Sex education in church schools


More than any other issue in ministry, it is through confusion and irresponsibility in matters of sex that I see the greatest damage done to adults and to their children. For some it is the pain and destruction that stems from adultery or from multiple partners. For others it is the damage done to relationships through an addiction to pornography or a cold, even perverted, attitude to sex.

As those responsible for children in a church school, it is therefore important indeed that we think clearly on this issue if we are to protect not just the generations we care for but the generations they will go on to parent.

Understanding the times

As we approach this subject we must recognize that trends in sex education come in a cultural context that is (a) relativistic – and so the desire of the individual is rarely said to be wrong, (b) permissive – so one of the greatest taboos is to suggest something cannot be done, (c) broken – with a higher divorce rate than many. Those writing the materials are part of this culture and so likely to write what reflects it, or perhaps reflects their own choices in life in such a way that does not accept where they have actually made mistakes. In teaching the material, it is good to be aware of these tendencies in ourselves too.

We should also recognize the sexual attitudes of our culture are fairly novel ones. Throughout the majority of history, and even today amongst the majority of religions, something much closer to the Christian view of the place of sex has been held. If nothing else, humility before such a consensus should keep us from uncritically propagating our culture’s view in a manner that could lead the next generation to repeat the mistakes of their parents with all the pain that ensues.


The diversity of backgrounds children come from may mean that we feel unable to be as clear about certain rights and wrongs as we may like. However one thing that can be done is to teach older children discernment. An ability to at least weigh up different views respectfully but critically, including that of their own parents, can only benefit.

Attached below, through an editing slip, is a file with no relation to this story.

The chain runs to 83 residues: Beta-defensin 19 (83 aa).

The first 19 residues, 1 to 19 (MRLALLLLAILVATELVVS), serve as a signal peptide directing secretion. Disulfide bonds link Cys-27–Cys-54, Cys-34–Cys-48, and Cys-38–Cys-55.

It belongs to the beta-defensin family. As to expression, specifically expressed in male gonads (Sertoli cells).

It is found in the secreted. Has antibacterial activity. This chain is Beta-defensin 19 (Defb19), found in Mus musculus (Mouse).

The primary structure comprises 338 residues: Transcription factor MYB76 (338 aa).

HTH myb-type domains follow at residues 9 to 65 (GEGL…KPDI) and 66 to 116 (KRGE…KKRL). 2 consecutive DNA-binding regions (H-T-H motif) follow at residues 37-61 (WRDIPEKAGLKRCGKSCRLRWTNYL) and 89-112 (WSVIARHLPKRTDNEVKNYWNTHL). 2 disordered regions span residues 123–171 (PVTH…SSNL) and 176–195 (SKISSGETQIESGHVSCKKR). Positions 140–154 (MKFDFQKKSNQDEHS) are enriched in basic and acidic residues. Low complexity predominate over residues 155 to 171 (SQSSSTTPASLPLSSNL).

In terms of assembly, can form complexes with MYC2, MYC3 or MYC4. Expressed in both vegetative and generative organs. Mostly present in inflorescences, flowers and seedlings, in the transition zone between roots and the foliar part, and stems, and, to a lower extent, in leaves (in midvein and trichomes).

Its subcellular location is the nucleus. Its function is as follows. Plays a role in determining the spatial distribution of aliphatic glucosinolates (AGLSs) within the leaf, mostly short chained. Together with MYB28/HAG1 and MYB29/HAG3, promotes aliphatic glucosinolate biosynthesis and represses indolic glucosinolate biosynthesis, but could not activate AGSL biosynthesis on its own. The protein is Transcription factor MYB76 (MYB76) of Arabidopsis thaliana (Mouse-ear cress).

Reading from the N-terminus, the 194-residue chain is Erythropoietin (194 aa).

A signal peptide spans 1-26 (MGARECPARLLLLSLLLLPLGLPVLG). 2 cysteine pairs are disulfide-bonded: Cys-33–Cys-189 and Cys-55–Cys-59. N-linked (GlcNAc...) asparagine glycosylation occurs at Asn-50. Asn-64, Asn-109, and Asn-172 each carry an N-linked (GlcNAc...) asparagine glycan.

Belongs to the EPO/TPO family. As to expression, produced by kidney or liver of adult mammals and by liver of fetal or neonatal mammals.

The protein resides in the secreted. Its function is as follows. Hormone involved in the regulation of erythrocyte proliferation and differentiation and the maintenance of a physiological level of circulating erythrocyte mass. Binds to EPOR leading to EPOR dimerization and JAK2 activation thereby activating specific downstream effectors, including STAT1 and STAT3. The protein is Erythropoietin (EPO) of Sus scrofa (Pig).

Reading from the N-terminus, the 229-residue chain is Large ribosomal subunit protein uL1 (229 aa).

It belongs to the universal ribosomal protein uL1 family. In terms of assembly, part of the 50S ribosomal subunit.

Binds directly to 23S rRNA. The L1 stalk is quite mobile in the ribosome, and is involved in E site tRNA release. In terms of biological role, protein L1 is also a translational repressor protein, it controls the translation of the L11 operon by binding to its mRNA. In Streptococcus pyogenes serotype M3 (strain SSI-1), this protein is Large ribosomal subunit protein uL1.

A key question is over when teaching on topics such as body parts, masturbation and intercourse help prevent unwanted pregnancy, and when will it encourage an interest in these things that would not have otherwise been there. Children as young as 3 or 4 can be interested in touching one-another’s sexual organs or kissing each other on the lips. This is not surprising. Nor will it therefore be surprising if other ideas are introduced which in all innocence they then try out too.

In terms of mentioning homosexuality in particular, extreme caution is needed. It is commonly recognized that during the inherent confusion of puberty many feel some same sex attraction. If at this time it is simply taught that ‘homosexuality refers to those who are attracted to those of the same sex’ such children could very easily assume that they are homosexual. With all the concern for people to be proud of their sexuality such children might then feel great pressure to engage in homosexual acts that may be pleasurable and only seem to confirm their assumptions. This could cause them to have an identity crisis or miss out on what Christians would claim to be normal heterosexual development.

Obviously, at whatever level the ‘right’ age for sex education will differ according to the children. There will always be a few who may have benefited from sex education at a younger age, whether because of greater maturity or because of a lack of discernment in what their parents have exposed them to. However, this cannot be the determining factor for when the majority of their peers receive their own sex education.

Rather, the complexity of the matter suggests that what is included in sex education at certain ages should be decided on with strict consultation between teachers, governors and parents, but with the parents’ will taking precedence, as they are those, in a Christian understanding, who are ultimately responsible for their children.

The Christian view

In providing such education in a church school, an understanding of the Christian values surrounding sex must be determinative.

Many Bible passages could be referred to. The key ones are Genesis 1 and 2, and Matthew 19v1-11 where Jesus affirms the Genesis passages as the basis for understanding marriage and sexual ethics.